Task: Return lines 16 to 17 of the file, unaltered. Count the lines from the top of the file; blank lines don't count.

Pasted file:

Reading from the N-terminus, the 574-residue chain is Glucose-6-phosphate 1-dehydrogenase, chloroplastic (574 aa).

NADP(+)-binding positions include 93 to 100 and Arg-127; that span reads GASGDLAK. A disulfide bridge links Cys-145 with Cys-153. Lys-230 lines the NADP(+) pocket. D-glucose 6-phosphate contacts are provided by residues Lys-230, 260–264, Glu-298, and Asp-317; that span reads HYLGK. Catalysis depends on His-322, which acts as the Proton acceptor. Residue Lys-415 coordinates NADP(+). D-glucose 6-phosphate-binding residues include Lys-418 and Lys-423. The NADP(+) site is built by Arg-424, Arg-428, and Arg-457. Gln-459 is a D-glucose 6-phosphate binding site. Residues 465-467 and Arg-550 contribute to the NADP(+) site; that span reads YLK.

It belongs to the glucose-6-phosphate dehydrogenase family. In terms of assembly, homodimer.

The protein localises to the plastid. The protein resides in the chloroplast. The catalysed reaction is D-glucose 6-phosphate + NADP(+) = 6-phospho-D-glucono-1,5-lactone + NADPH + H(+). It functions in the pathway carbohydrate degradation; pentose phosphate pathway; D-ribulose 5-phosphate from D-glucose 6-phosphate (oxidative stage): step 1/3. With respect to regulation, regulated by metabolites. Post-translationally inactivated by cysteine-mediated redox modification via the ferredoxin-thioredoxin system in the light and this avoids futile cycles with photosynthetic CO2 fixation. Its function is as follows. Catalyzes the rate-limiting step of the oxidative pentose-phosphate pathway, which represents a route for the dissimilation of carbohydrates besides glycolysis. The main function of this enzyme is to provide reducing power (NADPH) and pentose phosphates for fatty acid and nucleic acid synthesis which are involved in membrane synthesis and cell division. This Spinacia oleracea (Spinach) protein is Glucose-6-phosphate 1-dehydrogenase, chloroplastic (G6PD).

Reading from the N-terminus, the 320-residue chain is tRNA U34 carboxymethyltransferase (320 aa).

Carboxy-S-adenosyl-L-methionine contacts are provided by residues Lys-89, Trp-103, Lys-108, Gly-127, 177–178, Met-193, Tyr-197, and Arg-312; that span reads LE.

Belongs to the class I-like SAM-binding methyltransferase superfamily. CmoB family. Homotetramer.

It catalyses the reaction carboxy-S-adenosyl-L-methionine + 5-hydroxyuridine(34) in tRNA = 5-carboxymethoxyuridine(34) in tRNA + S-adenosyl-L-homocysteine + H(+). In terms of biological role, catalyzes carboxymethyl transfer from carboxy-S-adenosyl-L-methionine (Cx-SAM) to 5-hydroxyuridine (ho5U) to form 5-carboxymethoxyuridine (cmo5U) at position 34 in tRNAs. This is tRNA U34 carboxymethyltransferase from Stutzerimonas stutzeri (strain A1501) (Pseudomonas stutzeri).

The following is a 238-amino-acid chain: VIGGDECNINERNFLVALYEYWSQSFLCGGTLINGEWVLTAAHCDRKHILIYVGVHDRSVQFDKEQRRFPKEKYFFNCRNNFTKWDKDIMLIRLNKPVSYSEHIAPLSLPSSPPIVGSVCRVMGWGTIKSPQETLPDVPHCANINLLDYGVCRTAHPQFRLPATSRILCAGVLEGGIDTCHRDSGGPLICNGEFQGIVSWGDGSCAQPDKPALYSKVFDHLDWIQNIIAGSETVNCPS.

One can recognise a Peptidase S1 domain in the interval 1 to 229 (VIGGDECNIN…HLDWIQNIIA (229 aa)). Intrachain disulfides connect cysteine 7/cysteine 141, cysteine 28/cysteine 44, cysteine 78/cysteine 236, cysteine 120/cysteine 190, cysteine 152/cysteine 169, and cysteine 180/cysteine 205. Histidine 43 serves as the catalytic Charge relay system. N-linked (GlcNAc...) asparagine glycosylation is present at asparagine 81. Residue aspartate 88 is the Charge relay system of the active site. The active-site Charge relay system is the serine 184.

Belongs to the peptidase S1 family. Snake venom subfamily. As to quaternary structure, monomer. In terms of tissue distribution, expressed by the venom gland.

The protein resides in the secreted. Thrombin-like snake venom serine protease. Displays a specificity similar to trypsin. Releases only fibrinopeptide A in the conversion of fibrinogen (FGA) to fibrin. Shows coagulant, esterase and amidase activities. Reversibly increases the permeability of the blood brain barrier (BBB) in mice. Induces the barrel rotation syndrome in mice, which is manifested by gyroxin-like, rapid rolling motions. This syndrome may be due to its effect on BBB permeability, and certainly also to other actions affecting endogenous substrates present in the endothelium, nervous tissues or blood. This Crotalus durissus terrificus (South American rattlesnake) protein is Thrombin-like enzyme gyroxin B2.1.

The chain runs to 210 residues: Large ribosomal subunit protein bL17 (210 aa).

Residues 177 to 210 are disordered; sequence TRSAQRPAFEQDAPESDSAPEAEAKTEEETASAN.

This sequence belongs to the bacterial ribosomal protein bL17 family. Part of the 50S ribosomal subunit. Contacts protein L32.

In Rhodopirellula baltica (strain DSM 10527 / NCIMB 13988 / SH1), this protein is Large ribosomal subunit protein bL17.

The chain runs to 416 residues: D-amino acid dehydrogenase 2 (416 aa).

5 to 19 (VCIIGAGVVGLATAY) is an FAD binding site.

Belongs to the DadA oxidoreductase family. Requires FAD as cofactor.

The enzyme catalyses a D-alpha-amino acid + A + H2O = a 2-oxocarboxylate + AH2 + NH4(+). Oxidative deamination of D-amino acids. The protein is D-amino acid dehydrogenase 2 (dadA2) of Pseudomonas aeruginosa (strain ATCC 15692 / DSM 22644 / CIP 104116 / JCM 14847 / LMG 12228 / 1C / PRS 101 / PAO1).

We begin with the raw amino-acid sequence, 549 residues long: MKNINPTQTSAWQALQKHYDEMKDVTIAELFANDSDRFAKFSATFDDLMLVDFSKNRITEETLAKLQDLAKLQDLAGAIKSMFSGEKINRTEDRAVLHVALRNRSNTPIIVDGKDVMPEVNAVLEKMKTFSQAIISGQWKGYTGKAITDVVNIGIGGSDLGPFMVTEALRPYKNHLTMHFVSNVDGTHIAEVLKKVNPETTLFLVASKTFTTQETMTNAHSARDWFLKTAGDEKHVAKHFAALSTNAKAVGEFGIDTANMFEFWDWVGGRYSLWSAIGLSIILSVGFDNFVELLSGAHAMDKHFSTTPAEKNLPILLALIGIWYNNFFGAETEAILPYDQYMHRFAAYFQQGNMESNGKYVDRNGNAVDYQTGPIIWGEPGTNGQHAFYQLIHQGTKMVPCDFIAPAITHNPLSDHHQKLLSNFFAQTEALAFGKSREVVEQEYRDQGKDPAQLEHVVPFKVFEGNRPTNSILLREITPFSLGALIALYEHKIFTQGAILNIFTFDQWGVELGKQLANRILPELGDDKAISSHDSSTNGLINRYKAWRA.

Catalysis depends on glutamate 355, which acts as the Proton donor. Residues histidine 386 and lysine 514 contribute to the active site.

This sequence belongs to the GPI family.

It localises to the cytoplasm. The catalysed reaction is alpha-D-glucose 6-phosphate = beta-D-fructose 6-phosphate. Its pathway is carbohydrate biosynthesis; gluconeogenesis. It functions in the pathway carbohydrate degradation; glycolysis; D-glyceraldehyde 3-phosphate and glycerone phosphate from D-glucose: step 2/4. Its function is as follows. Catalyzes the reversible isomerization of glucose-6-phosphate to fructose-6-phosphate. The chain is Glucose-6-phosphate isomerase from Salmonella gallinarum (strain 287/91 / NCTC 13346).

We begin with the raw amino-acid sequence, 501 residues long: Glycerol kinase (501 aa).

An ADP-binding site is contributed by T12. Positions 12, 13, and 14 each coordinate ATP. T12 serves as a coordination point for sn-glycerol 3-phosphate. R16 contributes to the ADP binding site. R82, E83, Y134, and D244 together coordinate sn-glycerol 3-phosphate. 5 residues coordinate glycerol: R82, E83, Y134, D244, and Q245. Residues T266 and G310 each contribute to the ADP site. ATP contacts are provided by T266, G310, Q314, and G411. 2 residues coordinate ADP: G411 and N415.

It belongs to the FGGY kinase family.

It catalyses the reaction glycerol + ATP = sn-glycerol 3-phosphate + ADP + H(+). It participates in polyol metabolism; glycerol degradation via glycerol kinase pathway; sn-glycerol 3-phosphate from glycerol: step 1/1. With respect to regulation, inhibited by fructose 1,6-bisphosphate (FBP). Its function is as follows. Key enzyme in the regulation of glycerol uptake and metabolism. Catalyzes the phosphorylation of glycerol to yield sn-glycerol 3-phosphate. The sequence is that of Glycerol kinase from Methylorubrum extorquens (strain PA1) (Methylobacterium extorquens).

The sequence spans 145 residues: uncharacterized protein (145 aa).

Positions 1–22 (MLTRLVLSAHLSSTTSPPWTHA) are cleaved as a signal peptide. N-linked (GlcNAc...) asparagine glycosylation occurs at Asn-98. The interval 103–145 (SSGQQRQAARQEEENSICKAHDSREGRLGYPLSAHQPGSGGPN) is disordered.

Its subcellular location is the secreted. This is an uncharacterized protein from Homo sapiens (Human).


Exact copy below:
In Rhodopirellula baltica (strain DSM 10527 / NCIMB 13988 / SH1), this protein is Large ribosomal subunit protein bL17.

The chain runs to 416 residues: D-amino acid dehydrogenase 2 (416 aa).